Related businesses and preservation of Medicare’s Medical Loss Ratio rules

Sign for CVS Minute Clinic

Vertical integration in health care is increasing rapidly. National health insurers are in the midst of restructuring the organization of health care financing and delivery by acquiring upstream providers of health care services that include prescription drug distribution, pharmacies, home health agencies, and physician services. For example, the three largest pharmacy benefit managers (PBMs) are integrated with three large health insurers (UnitedHealthcare, CVS/Aetna, and Cigna).  UnitedHealthcare’s subsidiary Optum Care currently employs about 70,000 physicians, comprising nearly 10% of all active U.S. physicians, and owns about 2,200 different sites of care. CVS/Aetna has established walk-in clinical services through MinuteClinics in many of the nearly 10,000 pharmacies they operate around the country, accounting for 2.8 million patient visits annually. The company has also started acquiring physician practices, and recently offered $10.6 billion to purchase Oak Street Health, a company that employs roughly 600 primary care providers and has more than 150 medical centers nationwide. Several of the largest MA parent companies (excluding Blue Cross/Blue Shield plans) have recently purchased home health companies.

Medicare Advantage (MA) plans reflect those developments as most plans are parts of parent companies that own related businesses. The four largest MA parent companies (UnitedHealthcare, Humana, CVS/Aetna, and Kaiser Permanente) accounted for nearly 65% of MA enrollment in 2022. Our recent study found that each of these parent companies, except Humana, directed at least 10% of their medical spending to related businesses. In 2019, 17% of UnitedHealthcare’s spending was sent to related businesses, more than double the share of plan expenses accounted for by related businesses in 2016. Likewise, about 13% of CVS/Aetna payments in 2019 were made to related businesses, a fivefold increase over 2016.  Competitors with these insurers are responding by acquiring or developing PBMs, buying home health agencies, and integrating other suppliers of health services further increasing the presence of vertically integrated payers and service providers.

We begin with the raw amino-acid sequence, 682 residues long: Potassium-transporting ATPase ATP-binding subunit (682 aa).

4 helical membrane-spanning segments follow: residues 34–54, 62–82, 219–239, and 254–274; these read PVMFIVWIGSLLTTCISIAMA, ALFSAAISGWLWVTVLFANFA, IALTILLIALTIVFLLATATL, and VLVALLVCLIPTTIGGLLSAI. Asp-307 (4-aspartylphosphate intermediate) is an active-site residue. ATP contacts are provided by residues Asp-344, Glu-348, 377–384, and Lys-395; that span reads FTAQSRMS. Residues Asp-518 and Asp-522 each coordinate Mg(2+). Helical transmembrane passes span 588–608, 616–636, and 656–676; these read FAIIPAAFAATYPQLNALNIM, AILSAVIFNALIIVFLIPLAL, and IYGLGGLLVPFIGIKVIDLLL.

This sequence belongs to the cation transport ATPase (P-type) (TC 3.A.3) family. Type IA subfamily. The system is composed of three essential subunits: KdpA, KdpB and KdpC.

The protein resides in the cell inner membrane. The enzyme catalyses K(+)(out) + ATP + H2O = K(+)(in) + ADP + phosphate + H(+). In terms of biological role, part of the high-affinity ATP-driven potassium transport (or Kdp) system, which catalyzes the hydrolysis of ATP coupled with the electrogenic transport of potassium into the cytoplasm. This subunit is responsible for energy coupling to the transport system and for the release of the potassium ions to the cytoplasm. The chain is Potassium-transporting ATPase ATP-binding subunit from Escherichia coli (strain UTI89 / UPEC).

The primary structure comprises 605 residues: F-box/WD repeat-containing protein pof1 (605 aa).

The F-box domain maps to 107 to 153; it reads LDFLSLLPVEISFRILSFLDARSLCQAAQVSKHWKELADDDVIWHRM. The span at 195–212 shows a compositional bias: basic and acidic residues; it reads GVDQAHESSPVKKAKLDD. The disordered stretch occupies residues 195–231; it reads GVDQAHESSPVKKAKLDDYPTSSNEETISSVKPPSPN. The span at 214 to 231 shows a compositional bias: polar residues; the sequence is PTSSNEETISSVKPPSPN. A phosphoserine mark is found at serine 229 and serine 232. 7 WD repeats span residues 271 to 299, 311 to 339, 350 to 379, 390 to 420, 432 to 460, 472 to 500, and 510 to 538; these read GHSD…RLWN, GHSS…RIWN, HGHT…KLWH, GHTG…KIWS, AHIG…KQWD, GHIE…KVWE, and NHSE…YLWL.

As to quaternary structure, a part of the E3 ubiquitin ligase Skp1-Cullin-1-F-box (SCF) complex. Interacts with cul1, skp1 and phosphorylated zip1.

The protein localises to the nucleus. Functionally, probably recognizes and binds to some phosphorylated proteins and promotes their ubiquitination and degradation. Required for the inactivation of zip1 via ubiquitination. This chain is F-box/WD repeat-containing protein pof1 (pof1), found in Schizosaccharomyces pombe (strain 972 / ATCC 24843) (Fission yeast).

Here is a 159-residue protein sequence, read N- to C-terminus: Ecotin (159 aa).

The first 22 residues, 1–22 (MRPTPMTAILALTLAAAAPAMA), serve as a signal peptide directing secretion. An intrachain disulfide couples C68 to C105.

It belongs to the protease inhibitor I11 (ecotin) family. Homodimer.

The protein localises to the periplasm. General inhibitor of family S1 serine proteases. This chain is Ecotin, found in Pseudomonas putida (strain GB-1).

Vertical integration and Medicare’s Medical Loss Ratio regulation

One consequence of vertical integration is that it permits MA plans to circumvent regulations aimed at constraining the profits that can be earned from the MA program.

A plan’s Medical Loss Ratio (MLR) measures the share of premium revenues that a plan spends on health care claims. The Affordable Care Act required MA plans to maintain an MLR of at least 85% to improve alignment of “costs” and payments. If a plan uses less than 85% of its premium revenues for health expenses (as opposed to administrative costs or profits), then it must pay a rebate to the Centers for Medicare and Medicaid Services (CMS). If the plan repeatedly falls below the MLR threshold, then CMS can apply stiffer sanctions, including bans on enrolling new members and even contract termination.

Parent companies that own both health plans and related health care businesses can evade the MLR regime by altering transfer prices, the prices that MA plans pay to related health care businesses owned by the same parent company. Specifically, by charging higher transfer prices, a vertically integrated MA plan can move profits from the MA plan to the related business. This increases the MA plan’s MLR without reducing the parent company’s profits, weakening the MLR constraint.

Potential regulatory responses

Addressing issues of transfer prices in the MA program involves two key steps. The first is for CMS to gain greater visibility into current transfer pricing practices. This requires obtaining information on the use of transfer prices and the methods used to establish them. Specifically, CMS should require the parent companies of MA plans to report the identity of any departments or subsidiaries that provide medical services or products to their plans and the transfer prices used.